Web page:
- Avoid naps.
- Try to wake up at the same time every morning (even on weekends and holidays).
- Avoid sleeping pills.
- Ask your doctor if any medications you are taking could interfere with sleep.
- Don’t try to “make up” for lost sleep by staying in bed longer on another day. “This just makes the sleep cycle worse,” Dr. Boesler cautioned. “Keep to a pattern as much as you can.”
Three Systems Impacting Sleep
According to Dr. Boesler there are three systems that impact sleep: circadian rhythm, homeostatic drive and the hypothalamic-pituitary-adrenal axis (HPA). If any one of those is disrupted, sleep disturbances can occur.
The circadian rhythm is the body’s “clock” – it regulates body temperature, hormone secretions and metabolism. It also regulates activities such as sleep, thoughts and behaviors that occur regularly during a 24-hour period. “To keep the circadian rhythm intact one should avoid interrupting it,” said Dr. Boesler. “This means getting up and going to bed at the same time, avoiding bright light at bedtime and not doing stimulating activities around bedtime like paying bills or writing business e-mails.”
The “homeostatic drive” is powered byadenosine, a neurotransmitter. Adenosine startsbuilding up in the brain from the moment aperson awakens until there’s so much that itcreates an irresistible urge to sleep. During sleep,the adenosine is absorbed back into the neurons.Once completed, the person awakens. Factorssuch as stress and medications can override theeffects of this neurotransmitter and result in theinability to go to sleep or stay asleep.
Hypothalamic-pituitaryadrenal axis (HPA )
This “axis” controls how much of our hormonesare secreted and when during any given 24-hour cycle. An excess of one hormone inparticular, cortisol, can be problematic forsleep. Cortisol normally diminishes aroundbedtime, then surges in the early morning toassist in awakening. However, if one’s nighttimeenvironment is stressful, elevated cortisol levelswill keep you awake.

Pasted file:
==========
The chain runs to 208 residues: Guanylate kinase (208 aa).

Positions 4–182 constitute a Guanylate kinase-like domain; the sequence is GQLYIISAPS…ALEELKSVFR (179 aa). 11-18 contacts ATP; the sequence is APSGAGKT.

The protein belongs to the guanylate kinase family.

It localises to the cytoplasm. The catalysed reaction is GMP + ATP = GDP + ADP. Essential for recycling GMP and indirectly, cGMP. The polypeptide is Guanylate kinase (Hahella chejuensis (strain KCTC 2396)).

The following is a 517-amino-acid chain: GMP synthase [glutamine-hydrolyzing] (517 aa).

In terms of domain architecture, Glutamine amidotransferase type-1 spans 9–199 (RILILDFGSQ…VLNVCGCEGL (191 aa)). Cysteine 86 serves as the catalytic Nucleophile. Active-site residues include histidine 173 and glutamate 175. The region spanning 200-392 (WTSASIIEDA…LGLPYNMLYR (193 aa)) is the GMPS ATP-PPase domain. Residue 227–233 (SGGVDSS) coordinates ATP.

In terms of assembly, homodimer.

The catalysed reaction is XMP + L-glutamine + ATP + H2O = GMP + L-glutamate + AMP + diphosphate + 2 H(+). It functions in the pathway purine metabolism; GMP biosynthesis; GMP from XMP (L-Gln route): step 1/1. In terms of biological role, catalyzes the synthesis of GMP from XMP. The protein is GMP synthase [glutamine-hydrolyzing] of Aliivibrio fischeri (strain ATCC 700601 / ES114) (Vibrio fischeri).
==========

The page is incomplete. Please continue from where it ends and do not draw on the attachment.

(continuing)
About Our Experts
Iza Boesler, M.D.
Dr. Boesler is Medical Advisor for Sleep at Center for Brain. A doctor of internal medicine, she specializes in sleep disorders, stress-related disorders, autonomic dysregulation, fibromyalgia and obstructive sleep apnea for both children and adults. She is director of the sleep laboratory at Riverview Medical Associates in Tinton Falls, New Jersey. She interprets sleep studies, runs a CPAP clinic and treats an array of sleep issues. She also founded a biofeedback laboratory for patients with stress-related disorders. In 2014 and 2015 Dr. Boesler was chosen as one of New Jersey’s top physicians by a peer survey published in New Jersey Monthly magazine.
Michael Cohen, Center for Brain
Michael Cohen is one of the leading experts in brain biofeedback. For more than 20 years, he’s taught courses and provided consulting to MD’s and mental health professionals around the world to help incorporate new biofeedback technologies that help individuals adapt and strengthen their nervous system through neuroplasticity. This helps sleep, mood, attention and neurological function.